I hope this is somehow helpful to track down the problem. I am also available on IRC.



comment:7 Changed 9 years ago by decoder

After hours of debugging I haven't come much further. However, I tried removing tap0 from the guest bridge (which would only affect the vpn). After doing so, the connection to the guest itself started hanging and showing the same symptoms as I described before only over the VPN tunnel. I suspect the reason is a problem with MAC addresses. In how far should the vboxnetflt implementation be able to cope with multiple MAC addresses, devices and bridges in the guest anyway?

I'd be so happy if this problem could be solved :(

Thanks in adance,


comment:8 Changed 9 years ago by decoder

Narrowed down the problem: Happens only with Intel Virtual Nics, with the default AMD Nic, the problem is gone. So this might be a problem in the implementation of the Intel Virtual Network Hardware, or for some other reason, it does not affect the AMD card. When I first tested I got "entering disabled state" from the bridge with the AMD card, twice, but now it runs fine, and all connections are stable and without loss for the first time since vboxnetflt.

comment:9 Changed 9 years ago by decoder

As discussed on IRC, here is a virtual machine to reproduce the problem:

  1. Import VM (I will provide the link on IRC)
  2. Start VM and access via vrdp/on screen
  3. Adjust networking in /etc/network/interfaces (IP is static), also rm /etc/udev/rules.d/70-persistent-net.rules because of new MAC
  4. Reboot
  5. SSH to VM (root password 123456)
  6. Create persistent TAP interface (openvpn --mktun --dev tap0), up and bridge (ifconfig tap0 up && brctl addif br0 tap0)
  7. Edit /etc/openvpn.conf and adjust bind IP address as well as address range. If you use a private subnet, comment out the route push.
  8. (Re)start openvpn.
  9. Use openvpn client to access the VPN server from outside (using provided client config/cert/key ( download, adjust ip.).

Once you are connected, try ssh to some other server in the VPN subnet, test different types of packets, you should see the problem. To verify that the VPN is working, you can use ping, which works for me. If you directly get "No route to host" then something with the VPN might be wrong. For me it hangs quite a while before it does anything else.

If you run into any problems reproducing, let me know and I'll try to help :)

comment:10 Changed 9 years ago by aleksey

With the latest 3.0 release I tried the following setup:

Computer 1: The host -- this is the one where VM with VPN server is started on.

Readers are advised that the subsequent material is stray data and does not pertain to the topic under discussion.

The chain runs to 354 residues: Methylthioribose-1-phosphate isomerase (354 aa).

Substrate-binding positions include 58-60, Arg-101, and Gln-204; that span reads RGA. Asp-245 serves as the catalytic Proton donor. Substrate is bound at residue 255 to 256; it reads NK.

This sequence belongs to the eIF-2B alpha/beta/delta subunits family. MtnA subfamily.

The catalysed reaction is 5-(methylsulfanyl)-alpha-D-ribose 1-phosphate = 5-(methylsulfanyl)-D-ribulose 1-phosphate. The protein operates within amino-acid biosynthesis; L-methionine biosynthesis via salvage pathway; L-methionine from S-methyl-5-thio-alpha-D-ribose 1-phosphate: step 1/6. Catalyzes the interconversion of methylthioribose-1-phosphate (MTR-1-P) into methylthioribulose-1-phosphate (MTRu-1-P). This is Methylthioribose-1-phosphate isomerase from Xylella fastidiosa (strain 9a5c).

Computer 2: The client -- this one starts VPN client that connects to VPN server on the host.
Computer 3: The helper -- this one resides on the same Ethernet segment with the host and initiates ssh connection to the client over VPN.

Both the client and the helper had single Ethernet adapters, while the host had two: eth0 connected to the same Ethernet segment as the helper, and eth1 connected directly to the client. Or more simply:

The helper <-- LAN 1 --> The host <-- LAN 2 --> The client

The host did not do any routing, so it was not possible to get from LAN 1 to LAN 2.

Next, I started VM that had two adapters configured: eth2 bridged to host's eth0 and eth3 bridged to host's eth1. Again no routing was configured in VM. VPN server listened on eth3 and created tap0 which was bridged to eth2.

When I brought up VPN client on the client, it connected to VPN server in VM creating the tunnel "client's tap0-->client's eth0-->host's eth1-->VM's eth3-->VPN server-->VM's tap0-->VM's eth2-->host's eth0", so every Ethernet packet going to client's tap0 gets to the Ethernet segment host's eth0 is connected to and vice versa.

Copying a 2.5 GB file over ssh connection from the client to the helper got me a decent rate of 4.5 MB/s (both LANs are 10 MB/s and the host's CPU is three years old, so I get 100% CPU load on the host during this transfer). Both adapter types in VM were 'Intel PRO/1000 MT Desktop'.

At least we know that openvpn server works in VM with e1000 under certain circumstances. I'll elaborate on your setup in a short while as well as try 2.2.4 in my setup.

comment:11 Changed 9 years ago by decoder

Thanks for the effort. I will try our setup with version 3.x as soon as we upgrade. That will however still take a while I guess. Until that we run with the AMD Nics :)

comment:12 Changed 8 years ago by frank

  • Status changed from new to closed
  • Resolution set to fixed

Please reopen if still relevant with VBox 3.1.6.